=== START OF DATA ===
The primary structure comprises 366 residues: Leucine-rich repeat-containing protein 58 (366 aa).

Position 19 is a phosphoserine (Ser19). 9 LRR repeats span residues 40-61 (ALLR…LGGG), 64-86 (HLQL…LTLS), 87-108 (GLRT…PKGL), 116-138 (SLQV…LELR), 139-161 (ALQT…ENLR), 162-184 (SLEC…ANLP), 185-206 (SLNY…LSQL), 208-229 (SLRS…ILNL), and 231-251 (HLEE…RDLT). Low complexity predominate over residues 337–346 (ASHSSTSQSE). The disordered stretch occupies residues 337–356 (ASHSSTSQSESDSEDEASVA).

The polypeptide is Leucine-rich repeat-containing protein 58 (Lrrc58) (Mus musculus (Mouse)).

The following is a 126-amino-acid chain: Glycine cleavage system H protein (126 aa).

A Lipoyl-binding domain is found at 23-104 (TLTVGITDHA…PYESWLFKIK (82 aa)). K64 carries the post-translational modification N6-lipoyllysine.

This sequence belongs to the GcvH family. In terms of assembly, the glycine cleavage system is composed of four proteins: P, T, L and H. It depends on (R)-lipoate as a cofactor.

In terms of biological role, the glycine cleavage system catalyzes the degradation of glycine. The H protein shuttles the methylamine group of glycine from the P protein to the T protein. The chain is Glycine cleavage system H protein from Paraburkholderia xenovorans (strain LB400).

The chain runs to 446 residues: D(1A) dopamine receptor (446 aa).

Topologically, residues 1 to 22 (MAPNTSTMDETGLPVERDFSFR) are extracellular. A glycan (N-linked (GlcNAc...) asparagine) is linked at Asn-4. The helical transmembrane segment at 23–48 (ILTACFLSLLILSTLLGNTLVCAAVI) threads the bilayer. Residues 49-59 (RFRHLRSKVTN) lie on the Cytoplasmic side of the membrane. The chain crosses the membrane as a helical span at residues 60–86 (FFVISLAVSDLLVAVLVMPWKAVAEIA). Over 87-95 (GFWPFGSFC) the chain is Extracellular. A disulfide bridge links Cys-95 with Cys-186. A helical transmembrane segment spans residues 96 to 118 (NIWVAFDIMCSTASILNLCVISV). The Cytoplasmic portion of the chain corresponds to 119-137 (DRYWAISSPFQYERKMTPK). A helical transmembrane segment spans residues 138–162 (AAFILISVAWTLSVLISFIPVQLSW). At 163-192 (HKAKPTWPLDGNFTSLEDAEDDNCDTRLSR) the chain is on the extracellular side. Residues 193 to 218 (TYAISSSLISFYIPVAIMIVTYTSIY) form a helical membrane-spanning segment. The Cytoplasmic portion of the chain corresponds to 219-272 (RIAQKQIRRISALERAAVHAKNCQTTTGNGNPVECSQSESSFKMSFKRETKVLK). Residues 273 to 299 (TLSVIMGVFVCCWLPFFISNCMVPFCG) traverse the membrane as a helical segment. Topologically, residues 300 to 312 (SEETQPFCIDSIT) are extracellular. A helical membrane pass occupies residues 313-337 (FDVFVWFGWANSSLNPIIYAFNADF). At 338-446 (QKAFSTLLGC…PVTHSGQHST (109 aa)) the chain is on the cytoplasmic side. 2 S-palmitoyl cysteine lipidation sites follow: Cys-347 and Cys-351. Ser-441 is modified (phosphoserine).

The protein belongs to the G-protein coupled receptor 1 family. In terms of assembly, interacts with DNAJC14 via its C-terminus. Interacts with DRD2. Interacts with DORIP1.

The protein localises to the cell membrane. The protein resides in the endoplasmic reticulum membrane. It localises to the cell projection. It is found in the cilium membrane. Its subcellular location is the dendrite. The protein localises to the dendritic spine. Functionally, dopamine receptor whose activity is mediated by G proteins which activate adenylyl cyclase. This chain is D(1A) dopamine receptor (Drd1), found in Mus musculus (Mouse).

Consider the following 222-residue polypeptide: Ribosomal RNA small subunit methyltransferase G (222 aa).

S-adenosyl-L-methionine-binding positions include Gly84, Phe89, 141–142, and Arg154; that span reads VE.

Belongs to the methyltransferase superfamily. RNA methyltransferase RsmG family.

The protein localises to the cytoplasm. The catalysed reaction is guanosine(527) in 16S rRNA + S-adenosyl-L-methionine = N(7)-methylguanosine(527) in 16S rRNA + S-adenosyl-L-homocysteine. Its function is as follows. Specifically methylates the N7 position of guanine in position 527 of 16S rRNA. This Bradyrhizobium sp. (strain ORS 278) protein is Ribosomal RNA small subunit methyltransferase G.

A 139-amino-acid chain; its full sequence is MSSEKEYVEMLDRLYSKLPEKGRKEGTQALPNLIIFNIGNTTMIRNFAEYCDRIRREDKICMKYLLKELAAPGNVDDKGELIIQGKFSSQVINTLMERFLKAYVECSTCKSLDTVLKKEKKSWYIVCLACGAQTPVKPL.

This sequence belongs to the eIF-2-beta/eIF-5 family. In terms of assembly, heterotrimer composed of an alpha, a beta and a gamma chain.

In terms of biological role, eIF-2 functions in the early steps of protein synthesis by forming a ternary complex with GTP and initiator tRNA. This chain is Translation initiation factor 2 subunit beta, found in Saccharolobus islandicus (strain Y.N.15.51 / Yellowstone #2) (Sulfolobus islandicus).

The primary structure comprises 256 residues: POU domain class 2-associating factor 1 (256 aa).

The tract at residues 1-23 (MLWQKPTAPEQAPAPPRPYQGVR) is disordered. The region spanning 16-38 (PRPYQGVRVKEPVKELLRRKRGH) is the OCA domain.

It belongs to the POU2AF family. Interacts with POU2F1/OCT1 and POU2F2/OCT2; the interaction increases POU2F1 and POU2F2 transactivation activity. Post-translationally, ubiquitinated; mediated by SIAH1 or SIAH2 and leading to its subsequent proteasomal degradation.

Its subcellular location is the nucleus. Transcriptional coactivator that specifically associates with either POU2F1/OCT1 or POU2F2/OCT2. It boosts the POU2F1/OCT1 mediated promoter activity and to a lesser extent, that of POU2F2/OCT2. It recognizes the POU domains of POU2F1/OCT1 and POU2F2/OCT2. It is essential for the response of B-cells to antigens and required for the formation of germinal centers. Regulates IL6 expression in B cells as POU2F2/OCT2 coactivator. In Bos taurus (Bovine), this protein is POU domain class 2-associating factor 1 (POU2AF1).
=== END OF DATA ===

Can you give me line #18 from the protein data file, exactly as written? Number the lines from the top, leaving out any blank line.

In terms of biological role, eIF-2 functions in the early steps of protein synthesis by forming a ternary complex with GTP and initiator tRNA. This chain is Translation initiation factor 2 subunit beta, found in Saccharolobus islandicus (strain Y.N.15.51 / Yellowstone #2) (Sulfolobus islandicus).